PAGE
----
October Manatee Rescue & ReturnsOctober 29, 2021
October has been a busy month for SeaWorld Rescue. Our veterinary and care teams have been working tirelessly to ensure the manatees in our care are reaching their goal weights and getting healthy so that they can return to their natural environment. To that end, we’re happy to report we were able to return two healthy manatees this month!
Astoria came to us in May as part of the Unusual Mortality Event (UME) currently taking place among Florida’s manatees. She was rescued by our partners at Florida Fish and Wildlife Conservation Commission (FWC) after being found beached and underweight and was brought to us for immediate care. While under the watchful eye of our veterinary and animal care teams, Astoria thrived. She quickly began to gain the weight back and we were thrilled to see her glucose levels rise as well. After about five months with us, she was finally ready to head home, and on October 19th, our rescue team and partners returned her to her natural environment. She was outfitted with a satellite tracking device from Clearwater Marine Aquarium so we can keep an eye on her progress.
Named for the way her head moves from side to side, Tick Tock is another female manatee that came to us back in March after being struck by a boat. This poor girl suffered from nine broken ribs, which caused an air pocket to get stuck between her skin and intestines. Because of this, she was unable to submerge herself in the water and needed support. Under the care of our dedicated team, Tick Tock slowly began to gain weight and return to her normal swimming habits. With the help of FWC, our team successfully returned Tick Tock back to her home on October 25th. Watch Tick Tock’s story on TikTok (see what we did there?) if you want to learn more about her rescue: https://www.tiktok.com/@seaworldorlando/video/7023116975291272454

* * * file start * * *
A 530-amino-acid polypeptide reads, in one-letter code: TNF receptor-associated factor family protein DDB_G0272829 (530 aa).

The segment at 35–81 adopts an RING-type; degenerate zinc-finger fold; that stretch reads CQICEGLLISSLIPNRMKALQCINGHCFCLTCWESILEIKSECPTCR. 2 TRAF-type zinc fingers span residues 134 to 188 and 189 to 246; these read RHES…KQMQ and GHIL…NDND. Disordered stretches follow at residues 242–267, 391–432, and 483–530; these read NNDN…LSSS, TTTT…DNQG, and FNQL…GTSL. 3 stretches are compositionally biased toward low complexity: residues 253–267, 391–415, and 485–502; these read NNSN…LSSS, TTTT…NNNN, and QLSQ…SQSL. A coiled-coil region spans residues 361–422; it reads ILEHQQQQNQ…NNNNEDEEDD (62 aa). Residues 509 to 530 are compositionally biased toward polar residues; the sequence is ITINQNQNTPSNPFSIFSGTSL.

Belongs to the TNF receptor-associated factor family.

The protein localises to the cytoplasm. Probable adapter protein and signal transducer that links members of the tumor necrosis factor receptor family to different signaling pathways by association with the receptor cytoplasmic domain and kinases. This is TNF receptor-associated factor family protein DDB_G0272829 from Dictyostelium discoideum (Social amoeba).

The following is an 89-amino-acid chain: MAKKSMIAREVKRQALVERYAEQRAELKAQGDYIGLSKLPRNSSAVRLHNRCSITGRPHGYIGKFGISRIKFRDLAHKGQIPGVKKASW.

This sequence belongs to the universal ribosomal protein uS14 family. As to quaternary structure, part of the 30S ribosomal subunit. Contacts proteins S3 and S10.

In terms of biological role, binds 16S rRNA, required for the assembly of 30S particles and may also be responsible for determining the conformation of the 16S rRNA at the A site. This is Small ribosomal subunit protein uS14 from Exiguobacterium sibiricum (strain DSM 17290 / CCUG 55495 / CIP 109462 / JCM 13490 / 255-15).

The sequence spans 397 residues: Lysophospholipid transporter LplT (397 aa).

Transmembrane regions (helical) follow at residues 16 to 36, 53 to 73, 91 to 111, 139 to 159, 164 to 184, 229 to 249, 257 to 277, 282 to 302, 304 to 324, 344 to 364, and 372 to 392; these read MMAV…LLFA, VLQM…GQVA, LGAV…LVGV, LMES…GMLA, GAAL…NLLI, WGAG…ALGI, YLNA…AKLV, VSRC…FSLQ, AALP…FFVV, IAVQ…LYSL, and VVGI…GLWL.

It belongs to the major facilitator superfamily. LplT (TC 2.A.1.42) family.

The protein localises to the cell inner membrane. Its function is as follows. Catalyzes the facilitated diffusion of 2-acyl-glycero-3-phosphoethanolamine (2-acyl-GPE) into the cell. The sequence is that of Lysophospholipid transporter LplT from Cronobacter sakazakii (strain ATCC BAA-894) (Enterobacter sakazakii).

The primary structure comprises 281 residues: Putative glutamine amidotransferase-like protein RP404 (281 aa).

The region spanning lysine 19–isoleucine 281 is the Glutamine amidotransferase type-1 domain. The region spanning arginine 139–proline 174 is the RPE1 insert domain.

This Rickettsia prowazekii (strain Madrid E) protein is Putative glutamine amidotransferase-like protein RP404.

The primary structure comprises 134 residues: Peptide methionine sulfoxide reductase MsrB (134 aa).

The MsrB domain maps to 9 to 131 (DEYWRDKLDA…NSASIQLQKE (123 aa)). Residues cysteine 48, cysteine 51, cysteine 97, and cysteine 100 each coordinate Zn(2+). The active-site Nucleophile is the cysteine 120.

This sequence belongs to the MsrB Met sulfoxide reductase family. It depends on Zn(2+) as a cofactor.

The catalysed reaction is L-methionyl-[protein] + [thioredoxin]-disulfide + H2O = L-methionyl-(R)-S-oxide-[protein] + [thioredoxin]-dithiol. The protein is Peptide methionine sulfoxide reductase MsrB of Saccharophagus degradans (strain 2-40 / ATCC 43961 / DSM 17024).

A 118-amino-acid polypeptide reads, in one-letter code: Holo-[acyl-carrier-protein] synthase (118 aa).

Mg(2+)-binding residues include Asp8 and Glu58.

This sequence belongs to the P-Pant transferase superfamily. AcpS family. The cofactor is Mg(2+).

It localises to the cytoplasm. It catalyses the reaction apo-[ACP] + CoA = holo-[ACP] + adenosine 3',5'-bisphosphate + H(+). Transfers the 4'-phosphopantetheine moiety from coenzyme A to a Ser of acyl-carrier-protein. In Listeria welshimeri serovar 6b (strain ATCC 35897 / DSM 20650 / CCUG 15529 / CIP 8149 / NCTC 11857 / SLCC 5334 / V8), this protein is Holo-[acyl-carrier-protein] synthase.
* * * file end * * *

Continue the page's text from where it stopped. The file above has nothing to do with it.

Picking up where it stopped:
In addition to the two returns, our team was also called to action the morning of October 26th to assist with the rescue of a lethargic male manatee. The manatee was observed having trouble breathing and floating near the Freedom Boat Club. According to FWC, the manatee started to drown and they suspected the cause was due to toxic red tide exposure. Thanks to the quick-thinking civilians, they were able to keep the manatee’s nose above water while rescue teams arrived. As our team monitored him through the night, the effects of red tide started to lessen and he began to demonstrate normal behavior. We are continuing to monitor his progress to ensure he gets healthy and can return home.
We’re lucky the teams got there so quickly, making these critical care cases manageable. We are now entering cold-stunning and red tide seasons, which means Florida’s manatee will be at greater risk for illness and injury. SeaWorld’s rescue and care teams – as well as our partners in the Manatee Rescue & Rehabilitation Partnership – are mobilizing and preparing for all possible outcomes. We’ll be keeping a close eye on these events and will jump in to support when called upon. In the meantime, we’re focusing on educating the public on the plight of the manatees in the month of November, sharing information on the work being done to support their survival and how civilians can help.
It takes a village, and awareness is an important piece of the conservation puzzle.
To report a manatee in distress in Florida, contact the Florida Fish and Wildlife Conservation Commission’s Wildlife Alert hotline at 1-888-404-FWCC (1-888-404-3922).The Manatee Rescue and Rehabilitation Partnership also offers a helpful list of what to do to help a stranded manatee.